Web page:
If you’re a diehard N54 enthusiast, you know that there are very few aftermarket intake manifolds available for us. You might also know that Doc Race has been working to produce an intake manifold since 2016.
Once mass-production was confirmed, I had to get one to match my Doc Race N54 single turbo kit. One of the reasons I wanted this intake manifold was because it integrates port injectors directly into the manifold. The typical N54 port injection method (which I currently have) involves a spacer between the engine and stock intake manifold that creates an additional surface for potential boost leaks. Not only that, but it looks awesome too!
I tried MMP Stage 3 twin turbos, but never felt the “wow” factor I was hoping for. After worrying about wastegate rattle and smoking turbos for too long, I decided it was finally time to go big or go home. Meet the Doc Race N54 single turbo kit.
Once I decided to convert my N54 from twin turbos to a single turbo, I spend countless hours researching what kit I should go with, which parts needed to be replaced, what upgrades needed to be done, etc.
To save you that same hassle, I saved my parts list and will share that below. With this complete list, I was able to safely make 749whp on the stock motor in my BMW 135i.
I want to kick off this post with a reminder that I’m installing the Doc Race single turbo kit outside of the car on an engine stand. Part of the reason I bought this kit was because I blew my motor which required to me remove and re-install a new motor. Great excuse to upgrade… right?!
The kit showed up about 4 weeks after I ordered it and came complete. I didn’t want to gamble with other vendors’ long lead times and kits that arrived with missing or poor-fitting parts. Doc Race knocked it out of the park and I’m glad I chose their kit!
Everything looked beautiful. I opted for the ceramic coating option and a ball-bearing 6266 turbo. The kit includes almost everything you need to convert to single turbo! Now let’s get these beautiful pieces where they belong…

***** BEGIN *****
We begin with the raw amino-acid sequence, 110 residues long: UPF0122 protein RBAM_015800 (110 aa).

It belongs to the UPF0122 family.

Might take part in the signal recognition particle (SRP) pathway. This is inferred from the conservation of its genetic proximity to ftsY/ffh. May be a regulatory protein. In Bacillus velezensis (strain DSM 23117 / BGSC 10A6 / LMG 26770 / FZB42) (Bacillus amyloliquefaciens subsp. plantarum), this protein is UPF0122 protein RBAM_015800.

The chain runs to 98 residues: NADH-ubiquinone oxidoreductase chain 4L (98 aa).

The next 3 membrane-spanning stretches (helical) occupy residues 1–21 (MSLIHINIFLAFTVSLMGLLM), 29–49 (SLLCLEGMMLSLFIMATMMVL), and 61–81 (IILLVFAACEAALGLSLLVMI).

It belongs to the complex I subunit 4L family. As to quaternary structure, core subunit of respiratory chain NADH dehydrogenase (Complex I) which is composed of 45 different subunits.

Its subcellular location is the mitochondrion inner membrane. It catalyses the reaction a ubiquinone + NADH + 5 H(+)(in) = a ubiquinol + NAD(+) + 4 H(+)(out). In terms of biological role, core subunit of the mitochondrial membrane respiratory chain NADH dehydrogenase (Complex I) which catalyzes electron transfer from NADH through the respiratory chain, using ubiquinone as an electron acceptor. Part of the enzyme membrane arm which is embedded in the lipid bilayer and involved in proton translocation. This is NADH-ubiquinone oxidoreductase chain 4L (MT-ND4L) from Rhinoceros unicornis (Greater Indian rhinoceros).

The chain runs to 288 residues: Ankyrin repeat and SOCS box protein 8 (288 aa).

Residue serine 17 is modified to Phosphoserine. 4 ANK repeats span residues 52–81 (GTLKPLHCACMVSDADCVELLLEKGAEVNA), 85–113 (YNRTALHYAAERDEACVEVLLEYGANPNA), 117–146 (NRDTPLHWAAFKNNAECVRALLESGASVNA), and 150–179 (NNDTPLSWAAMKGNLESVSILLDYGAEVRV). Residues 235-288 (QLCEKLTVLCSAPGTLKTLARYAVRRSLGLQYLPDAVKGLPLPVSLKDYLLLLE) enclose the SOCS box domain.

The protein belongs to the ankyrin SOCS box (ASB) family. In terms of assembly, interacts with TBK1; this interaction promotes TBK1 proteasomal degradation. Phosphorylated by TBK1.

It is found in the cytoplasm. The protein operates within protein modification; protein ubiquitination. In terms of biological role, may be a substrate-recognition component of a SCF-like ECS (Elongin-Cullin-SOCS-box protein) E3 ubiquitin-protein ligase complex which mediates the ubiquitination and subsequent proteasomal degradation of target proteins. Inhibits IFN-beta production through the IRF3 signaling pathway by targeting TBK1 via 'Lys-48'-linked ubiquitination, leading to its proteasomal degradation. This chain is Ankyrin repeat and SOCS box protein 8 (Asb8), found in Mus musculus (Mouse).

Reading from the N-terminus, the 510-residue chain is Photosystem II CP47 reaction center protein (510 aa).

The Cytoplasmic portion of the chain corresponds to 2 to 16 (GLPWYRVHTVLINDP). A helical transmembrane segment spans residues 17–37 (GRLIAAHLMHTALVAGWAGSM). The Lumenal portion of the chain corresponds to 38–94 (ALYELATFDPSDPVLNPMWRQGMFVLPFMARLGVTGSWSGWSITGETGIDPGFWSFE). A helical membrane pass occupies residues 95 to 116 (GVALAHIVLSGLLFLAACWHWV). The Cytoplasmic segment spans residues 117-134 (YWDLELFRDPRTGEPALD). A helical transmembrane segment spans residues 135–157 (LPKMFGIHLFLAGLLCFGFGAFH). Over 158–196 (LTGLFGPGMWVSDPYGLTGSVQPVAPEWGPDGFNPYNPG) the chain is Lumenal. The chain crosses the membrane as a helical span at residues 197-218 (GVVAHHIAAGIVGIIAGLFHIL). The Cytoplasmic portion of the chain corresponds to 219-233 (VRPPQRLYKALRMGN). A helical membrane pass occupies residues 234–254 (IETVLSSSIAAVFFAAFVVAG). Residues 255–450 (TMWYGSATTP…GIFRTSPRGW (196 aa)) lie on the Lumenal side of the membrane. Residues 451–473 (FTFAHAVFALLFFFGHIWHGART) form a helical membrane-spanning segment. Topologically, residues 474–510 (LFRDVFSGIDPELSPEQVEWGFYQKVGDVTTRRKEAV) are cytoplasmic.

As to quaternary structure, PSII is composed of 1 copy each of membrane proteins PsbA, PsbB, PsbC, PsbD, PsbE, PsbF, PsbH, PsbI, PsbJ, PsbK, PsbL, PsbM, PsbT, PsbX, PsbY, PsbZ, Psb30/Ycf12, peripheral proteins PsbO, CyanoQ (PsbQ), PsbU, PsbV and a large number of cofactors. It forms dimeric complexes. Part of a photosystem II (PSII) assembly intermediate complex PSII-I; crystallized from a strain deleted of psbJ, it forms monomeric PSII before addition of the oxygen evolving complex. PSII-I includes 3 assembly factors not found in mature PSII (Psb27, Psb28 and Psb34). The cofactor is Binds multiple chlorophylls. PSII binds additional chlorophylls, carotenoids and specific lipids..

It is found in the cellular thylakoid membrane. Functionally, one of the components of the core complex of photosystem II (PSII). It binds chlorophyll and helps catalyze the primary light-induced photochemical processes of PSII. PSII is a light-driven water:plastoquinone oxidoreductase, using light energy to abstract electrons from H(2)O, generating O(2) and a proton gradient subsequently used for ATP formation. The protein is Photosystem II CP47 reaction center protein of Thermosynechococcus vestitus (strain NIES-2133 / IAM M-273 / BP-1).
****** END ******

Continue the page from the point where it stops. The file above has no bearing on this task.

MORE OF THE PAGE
Manifold studs replaced, manifold, heat shield and water pipe installed.
Walnut blasting is one of the most common maintenance tasks for the N54 engine to remove carbon buildup from the intake valves. Some shops or dealerships charge an arm and a leg for this service, but it can be done at home for much less!
After “sending it” at 30psi for a couple hundred miles, I developed a misfire. I narrowed it down to cylinder 3, but wasn’t sure if it was plugs, coils, injectors, etc. I swapped all accessories between cylinders, but nothing would follow. That’s when I started to get worried.
Without wasting any more time, I busted out the compression tester. The results were disappointing.
I’m not sure what exactly caused the problem, but adding a tablespoon of oil down the cylinder boosted compression back up. 99% sure it is a cracked ring or a chipped ringland. If I had to guess, the car developed a misfire but I was too greedy and stayed on the throttle while it was a misfiring for a couple pulls. Or maybe it just randomly gave up… I’ll never know why. The logs looked good before the misfire, but I knew I was playing with fire at this power level.
After saving up for a few months, I bought a used motor from a junkyard. It came out of a 2008 335i 6MT with 91,223 miles. The car was hit pretty hard on the driver’s side, so I’m not worried about flood damage or anything like that. It was also modified, so I’m hoping it was taken care of by an enthusiast.